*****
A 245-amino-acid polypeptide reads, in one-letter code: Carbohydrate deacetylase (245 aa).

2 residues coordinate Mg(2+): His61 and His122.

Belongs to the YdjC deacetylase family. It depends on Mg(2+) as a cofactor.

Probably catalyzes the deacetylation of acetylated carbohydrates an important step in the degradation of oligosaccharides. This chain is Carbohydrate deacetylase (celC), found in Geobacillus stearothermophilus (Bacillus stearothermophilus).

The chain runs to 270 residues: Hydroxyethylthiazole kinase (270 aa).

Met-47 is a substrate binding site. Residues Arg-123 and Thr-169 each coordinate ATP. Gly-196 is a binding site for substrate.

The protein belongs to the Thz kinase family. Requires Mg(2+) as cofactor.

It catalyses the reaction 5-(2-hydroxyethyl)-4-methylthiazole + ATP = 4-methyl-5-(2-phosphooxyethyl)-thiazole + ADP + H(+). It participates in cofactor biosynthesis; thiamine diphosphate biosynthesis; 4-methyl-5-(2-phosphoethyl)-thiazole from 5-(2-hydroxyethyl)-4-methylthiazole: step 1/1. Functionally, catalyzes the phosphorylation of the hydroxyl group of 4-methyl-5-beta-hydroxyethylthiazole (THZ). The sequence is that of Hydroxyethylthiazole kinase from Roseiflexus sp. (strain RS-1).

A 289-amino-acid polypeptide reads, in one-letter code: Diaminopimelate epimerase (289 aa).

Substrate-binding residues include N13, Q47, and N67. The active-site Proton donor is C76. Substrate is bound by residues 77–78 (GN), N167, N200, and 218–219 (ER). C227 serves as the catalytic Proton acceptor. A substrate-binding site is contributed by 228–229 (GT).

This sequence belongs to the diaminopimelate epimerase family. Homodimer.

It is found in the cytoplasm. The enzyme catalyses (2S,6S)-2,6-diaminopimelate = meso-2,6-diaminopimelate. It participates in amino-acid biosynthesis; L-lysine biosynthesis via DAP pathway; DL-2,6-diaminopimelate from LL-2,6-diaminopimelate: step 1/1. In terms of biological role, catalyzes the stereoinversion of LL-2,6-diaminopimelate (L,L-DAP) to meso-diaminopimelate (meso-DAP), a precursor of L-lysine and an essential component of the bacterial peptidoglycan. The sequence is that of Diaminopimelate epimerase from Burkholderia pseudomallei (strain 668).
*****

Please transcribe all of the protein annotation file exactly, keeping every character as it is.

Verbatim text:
A 245-amino-acid polypeptide reads, in one-letter code: Carbohydrate deacetylase (245 aa).

2 residues coordinate Mg(2+): His61 and His122.

Belongs to the YdjC deacetylase family. It depends on Mg(2+) as a cofactor.

Probably catalyzes the deacetylation of acetylated carbohydrates an important step in the degradation of oligosaccharides. This chain is Carbohydrate deacetylase (celC), found in Geobacillus stearothermophilus (Bacillus stearothermophilus).

The chain runs to 270 residues: Hydroxyethylthiazole kinase (270 aa).

Met-47 is a substrate binding site. Residues Arg-123 and Thr-169 each coordinate ATP. Gly-196 is a binding site for substrate.

The protein belongs to the Thz kinase family. Requires Mg(2+) as cofactor.

It catalyses the reaction 5-(2-hydroxyethyl)-4-methylthiazole + ATP = 4-methyl-5-(2-phosphooxyethyl)-thiazole + ADP + H(+). It participates in cofactor biosynthesis; thiamine diphosphate biosynthesis; 4-methyl-5-(2-phosphoethyl)-thiazole from 5-(2-hydroxyethyl)-4-methylthiazole: step 1/1. Functionally, catalyzes the phosphorylation of the hydroxyl group of 4-methyl-5-beta-hydroxyethylthiazole (THZ). The sequence is that of Hydroxyethylthiazole kinase from Roseiflexus sp. (strain RS-1).

A 289-amino-acid polypeptide reads, in one-letter code: Diaminopimelate epimerase (289 aa).

Substrate-binding residues include N13, Q47, and N67. The active-site Proton donor is C76. Substrate is bound by residues 77–78 (GN), N167, N200, and 218–219 (ER). C227 serves as the catalytic Proton acceptor. A substrate-binding site is contributed by 228–229 (GT).

This sequence belongs to the diaminopimelate epimerase family. Homodimer.

It is found in the cytoplasm. The enzyme catalyses (2S,6S)-2,6-diaminopimelate = meso-2,6-diaminopimelate. It participates in amino-acid biosynthesis; L-lysine biosynthesis via DAP pathway; DL-2,6-diaminopimelate from LL-2,6-diaminopimelate: step 1/1. In terms of biological role, catalyzes the stereoinversion of LL-2,6-diaminopimelate (L,L-DAP) to meso-diaminopimelate (meso-DAP), a precursor of L-lysine and an essential component of the bacterial peptidoglycan. The sequence is that of Diaminopimelate epimerase from Burkholderia pseudomallei (strain 668).